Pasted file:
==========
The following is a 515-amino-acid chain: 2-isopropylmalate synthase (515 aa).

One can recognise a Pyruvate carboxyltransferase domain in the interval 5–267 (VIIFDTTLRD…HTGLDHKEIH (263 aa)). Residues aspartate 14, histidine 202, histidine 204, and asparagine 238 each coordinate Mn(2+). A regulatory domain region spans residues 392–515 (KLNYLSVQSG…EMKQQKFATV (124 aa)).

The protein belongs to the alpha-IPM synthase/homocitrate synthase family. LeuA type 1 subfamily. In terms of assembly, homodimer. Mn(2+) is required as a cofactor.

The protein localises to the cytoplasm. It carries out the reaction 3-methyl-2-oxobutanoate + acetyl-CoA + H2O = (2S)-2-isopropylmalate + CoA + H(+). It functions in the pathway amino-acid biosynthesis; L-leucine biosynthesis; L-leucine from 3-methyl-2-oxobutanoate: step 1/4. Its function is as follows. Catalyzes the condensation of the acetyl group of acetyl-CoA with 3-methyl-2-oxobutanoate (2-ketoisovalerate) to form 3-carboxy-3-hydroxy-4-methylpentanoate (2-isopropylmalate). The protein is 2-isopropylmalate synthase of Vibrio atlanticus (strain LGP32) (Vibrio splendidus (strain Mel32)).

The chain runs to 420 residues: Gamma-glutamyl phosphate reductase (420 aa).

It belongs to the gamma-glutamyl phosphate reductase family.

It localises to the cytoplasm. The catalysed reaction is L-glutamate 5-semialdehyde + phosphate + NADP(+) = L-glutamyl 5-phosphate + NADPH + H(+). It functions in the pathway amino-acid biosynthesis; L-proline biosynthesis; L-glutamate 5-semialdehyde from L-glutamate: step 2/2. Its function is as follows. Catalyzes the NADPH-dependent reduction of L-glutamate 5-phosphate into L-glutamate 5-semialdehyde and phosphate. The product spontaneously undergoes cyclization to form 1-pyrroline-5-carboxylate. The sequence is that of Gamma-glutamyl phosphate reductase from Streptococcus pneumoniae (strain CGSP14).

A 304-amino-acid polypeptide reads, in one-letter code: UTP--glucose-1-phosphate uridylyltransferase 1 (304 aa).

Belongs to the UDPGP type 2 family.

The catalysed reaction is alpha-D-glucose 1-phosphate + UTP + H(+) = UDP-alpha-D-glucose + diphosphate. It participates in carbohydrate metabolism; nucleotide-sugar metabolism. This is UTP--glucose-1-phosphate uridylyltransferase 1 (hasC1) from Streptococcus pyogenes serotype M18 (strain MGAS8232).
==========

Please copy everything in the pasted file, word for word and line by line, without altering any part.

The following is a 515-amino-acid chain: 2-isopropylmalate synthase (515 aa).

One can recognise a Pyruvate carboxyltransferase domain in the interval 5–267 (VIIFDTTLRD…HTGLDHKEIH (263 aa)). Residues aspartate 14, histidine 202, histidine 204, and asparagine 238 each coordinate Mn(2+). A regulatory domain region spans residues 392–515 (KLNYLSVQSG…EMKQQKFATV (124 aa)).

The protein belongs to the alpha-IPM synthase/homocitrate synthase family. LeuA type 1 subfamily. In terms of assembly, homodimer. Mn(2+) is required as a cofactor.

The protein localises to the cytoplasm. It carries out the reaction 3-methyl-2-oxobutanoate + acetyl-CoA + H2O = (2S)-2-isopropylmalate + CoA + H(+). It functions in the pathway amino-acid biosynthesis; L-leucine biosynthesis; L-leucine from 3-methyl-2-oxobutanoate: step 1/4. Its function is as follows. Catalyzes the condensation of the acetyl group of acetyl-CoA with 3-methyl-2-oxobutanoate (2-ketoisovalerate) to form 3-carboxy-3-hydroxy-4-methylpentanoate (2-isopropylmalate). The protein is 2-isopropylmalate synthase of Vibrio atlanticus (strain LGP32) (Vibrio splendidus (strain Mel32)).

The chain runs to 420 residues: Gamma-glutamyl phosphate reductase (420 aa).

It belongs to the gamma-glutamyl phosphate reductase family.

It localises to the cytoplasm. The catalysed reaction is L-glutamate 5-semialdehyde + phosphate + NADP(+) = L-glutamyl 5-phosphate + NADPH + H(+). It functions in the pathway amino-acid biosynthesis; L-proline biosynthesis; L-glutamate 5-semialdehyde from L-glutamate: step 2/2. Its function is as follows. Catalyzes the NADPH-dependent reduction of L-glutamate 5-phosphate into L-glutamate 5-semialdehyde and phosphate. The product spontaneously undergoes cyclization to form 1-pyrroline-5-carboxylate. The sequence is that of Gamma-glutamyl phosphate reductase from Streptococcus pneumoniae (strain CGSP14).

A 304-amino-acid polypeptide reads, in one-letter code: UTP--glucose-1-phosphate uridylyltransferase 1 (304 aa).

Belongs to the UDPGP type 2 family.

The catalysed reaction is alpha-D-glucose 1-phosphate + UTP + H(+) = UDP-alpha-D-glucose + diphosphate. It participates in carbohydrate metabolism; nucleotide-sugar metabolism. This is UTP--glucose-1-phosphate uridylyltransferase 1 (hasC1) from Streptococcus pyogenes serotype M18 (strain MGAS8232).